Old Tools, New Uses Part I

Over this holiday break I have been working on cleaning up my “Digital Clutter” and attempting to learn new concepts.  My daughter is sick, the weather is miserably cold, so we are homebound which gives me time to sit and learn when not entertaining my daughter.

I have been doing double duty, setting up study resources for my students while learning new concepts, the whole “two birds with one stone” adage.  To learn a concept in a vacuum is silly, especially with other work I could be doing.

I let my classes know that they will have a test the Friday we return from break, with two study/prep days to start the post-break classes.  There would be resources posted for students who want to use the holiday break to do some pre-prep work.

I glanced over my TES-Blendspace site that I use to host my students’ projects.  Many teachers use it to host lessons for their students, it could make a great resource for my students.  Upon downloading the app on my iPad I reviewed lessons from other teachers.  They posted various forms of information, media, text, webpages, and allowed for students to respond to the information.

This format was used for my students’ review, the original Prezis were linked via the Blendspace along with webpages that contain both video and text information.  Each block of information was followed by a block of teacher created text that explained what to focus on in the students’ notes or asked questions on the material previously presented.  Once completed, they were posted in the Edmodo classrooms and parents and students were notified via Cel.ly that the resources were posted.

There were three of these that were created for the review, it will be interesting to gain student feedback to see how these work for them.  There is a good chance that these can be used throughout lessons as a self-paced review tool moving forward, or even as a way to push out supplementary information to classes.

Time will tell…but for now it feels good to expand my repertoire and use some of the tools I already implement closer to their full potential.

 

Book Study The Jungle: Let the Adventure Begin

Today I rolled out a new concept for my Honors US History and Government I class, a semi-independent book study.

The project has evolved from numerous ideas. After reading over my archived Tweets from PETE & C, a #KTIchat, and a #PAedchat on Twitter, I am intent on fostering a culture of learning in my class, not a system of work and grading. I want my students to be motivated to learn instead of just wanting to earn a score.

At first, I wanted them to become Muckrakers and find things about town and school that could be improved. However they will be my students again next year and I want them to have a meaningful Summer Reading Experience, this new project will be a test run for that adventure. On a side note, we may still do the Muckraker project later time permitting.

Anyway, I chose The Jungle by Upton Sinclair since we are studying the Progressive Era AND we have enough copies of the books for my class. (The Pennsylvania budget impasse has our district on a purchasing freeze.).  School finances are a major inhibitor of new things this year.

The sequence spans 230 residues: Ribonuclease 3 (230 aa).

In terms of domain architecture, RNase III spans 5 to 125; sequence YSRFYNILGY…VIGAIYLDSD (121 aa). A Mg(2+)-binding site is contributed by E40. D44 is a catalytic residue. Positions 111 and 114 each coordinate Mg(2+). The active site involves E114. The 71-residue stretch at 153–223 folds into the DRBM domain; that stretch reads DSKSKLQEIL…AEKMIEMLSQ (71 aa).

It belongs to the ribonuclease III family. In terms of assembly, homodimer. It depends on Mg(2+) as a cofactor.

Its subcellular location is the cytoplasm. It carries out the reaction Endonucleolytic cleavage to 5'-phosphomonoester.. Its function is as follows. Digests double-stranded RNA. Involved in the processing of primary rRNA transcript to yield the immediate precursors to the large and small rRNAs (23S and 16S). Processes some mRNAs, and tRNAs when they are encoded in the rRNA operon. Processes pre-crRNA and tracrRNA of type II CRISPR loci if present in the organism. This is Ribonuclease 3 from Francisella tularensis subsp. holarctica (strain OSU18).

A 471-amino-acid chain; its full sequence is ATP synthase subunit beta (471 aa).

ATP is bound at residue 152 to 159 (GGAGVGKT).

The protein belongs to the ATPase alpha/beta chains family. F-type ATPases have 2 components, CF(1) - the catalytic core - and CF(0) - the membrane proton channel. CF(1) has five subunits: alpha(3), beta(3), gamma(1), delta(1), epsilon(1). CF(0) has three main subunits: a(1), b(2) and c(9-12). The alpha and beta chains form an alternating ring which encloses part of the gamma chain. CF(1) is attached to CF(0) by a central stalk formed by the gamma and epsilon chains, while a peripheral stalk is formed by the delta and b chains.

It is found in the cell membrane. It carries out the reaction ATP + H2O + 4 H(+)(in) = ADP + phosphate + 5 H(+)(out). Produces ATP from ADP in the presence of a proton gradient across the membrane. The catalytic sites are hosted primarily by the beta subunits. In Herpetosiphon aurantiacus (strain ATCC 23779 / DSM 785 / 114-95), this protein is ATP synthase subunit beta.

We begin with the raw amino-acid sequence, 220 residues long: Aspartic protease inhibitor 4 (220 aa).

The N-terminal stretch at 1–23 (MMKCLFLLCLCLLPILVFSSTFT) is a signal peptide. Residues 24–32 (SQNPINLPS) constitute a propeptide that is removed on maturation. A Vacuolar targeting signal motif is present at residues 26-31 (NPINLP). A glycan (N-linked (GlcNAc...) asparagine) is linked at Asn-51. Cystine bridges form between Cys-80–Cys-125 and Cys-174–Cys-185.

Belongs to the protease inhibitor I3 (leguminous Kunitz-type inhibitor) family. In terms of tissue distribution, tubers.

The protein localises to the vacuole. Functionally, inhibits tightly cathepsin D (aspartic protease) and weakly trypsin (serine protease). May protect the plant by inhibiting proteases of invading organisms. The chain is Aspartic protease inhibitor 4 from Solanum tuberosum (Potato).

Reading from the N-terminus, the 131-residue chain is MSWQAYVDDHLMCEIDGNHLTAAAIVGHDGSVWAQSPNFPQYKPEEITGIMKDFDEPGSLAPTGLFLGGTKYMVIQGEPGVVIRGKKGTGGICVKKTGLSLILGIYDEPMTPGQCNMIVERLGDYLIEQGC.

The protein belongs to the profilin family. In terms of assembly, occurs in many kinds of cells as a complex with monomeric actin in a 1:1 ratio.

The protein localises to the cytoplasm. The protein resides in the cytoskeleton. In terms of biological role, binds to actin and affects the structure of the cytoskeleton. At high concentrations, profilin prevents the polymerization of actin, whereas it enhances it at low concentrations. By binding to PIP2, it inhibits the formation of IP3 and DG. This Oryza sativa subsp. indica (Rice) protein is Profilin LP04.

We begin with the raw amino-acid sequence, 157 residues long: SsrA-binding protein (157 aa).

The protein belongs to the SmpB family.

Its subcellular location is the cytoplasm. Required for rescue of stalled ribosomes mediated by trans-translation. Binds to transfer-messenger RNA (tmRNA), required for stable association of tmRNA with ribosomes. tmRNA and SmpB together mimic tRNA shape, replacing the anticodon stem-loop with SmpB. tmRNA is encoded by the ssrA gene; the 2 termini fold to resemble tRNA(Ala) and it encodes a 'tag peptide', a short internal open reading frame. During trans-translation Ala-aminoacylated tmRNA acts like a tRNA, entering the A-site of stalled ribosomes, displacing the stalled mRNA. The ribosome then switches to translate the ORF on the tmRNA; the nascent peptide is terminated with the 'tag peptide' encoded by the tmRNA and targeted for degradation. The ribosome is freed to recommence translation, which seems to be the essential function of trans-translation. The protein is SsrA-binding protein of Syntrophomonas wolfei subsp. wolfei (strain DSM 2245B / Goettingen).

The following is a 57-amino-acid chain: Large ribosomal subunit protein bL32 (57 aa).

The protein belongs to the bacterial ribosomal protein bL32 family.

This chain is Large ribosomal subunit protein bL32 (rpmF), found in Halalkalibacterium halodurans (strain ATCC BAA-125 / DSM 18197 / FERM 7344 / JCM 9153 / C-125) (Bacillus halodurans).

I borrowed a study guide from a colleague who used to teach the book in her class and adapted it towards student publishing.  Only the first 20 chapters are used in the book study, the last 10 can be completed for Accelerated Reader enrichment points.   The reading is grouped into four project sections, with each section needing some sort of published project to explain the discussion questions.  Students must create a blog post, a podcast, a video, and then have one project of their own design.  The project styles can be created in any order of their choosing.  The final aspect would be to create some sort of Book Trailer we would publish.  I created a very open-ended rubric of expectations, more to keep me somewhat objective in my grading than for restricting student creativity.  Students are not required to be on video in my class, they may have “Special Guest Actors” in their stead, but they must create on multiple medias.

When I explained the project to my students, they were not phased by the reading and the questions.  When explaining the project sections, some were nervous about the technology.  When I explained that the rubric leaves much room for THEIR creativity, I saw shear terror in some students eyes, and much trepidation in most eyes.

I asked the question, “Truthfully, how many of you are nervous or scared about this project?”  All students raised their hands, I joined in too.  I explained that it was okay to be nervous, we have not done something this open-ended yet this year.  I was even nervous because I was not sure how smoothly things would run.  But I tried to reassure them that we will adjust to any “bumps in the road” that we may encounter and we will work together for success.  This seemed to calm most of the students’ fears, some will take longer to calm down.

My goal is to get them to learn, create, and share as a second nature.  I want my students to be able to express themselves well and gain their voice on a public platform.  I want them to want to learn and be inquisitive, not just perform for a number or grade.  Hopefully this project in a step in that direction.  As we move forward I plan to record our progress, our missteps, our adventures, and my reflections on the journey here.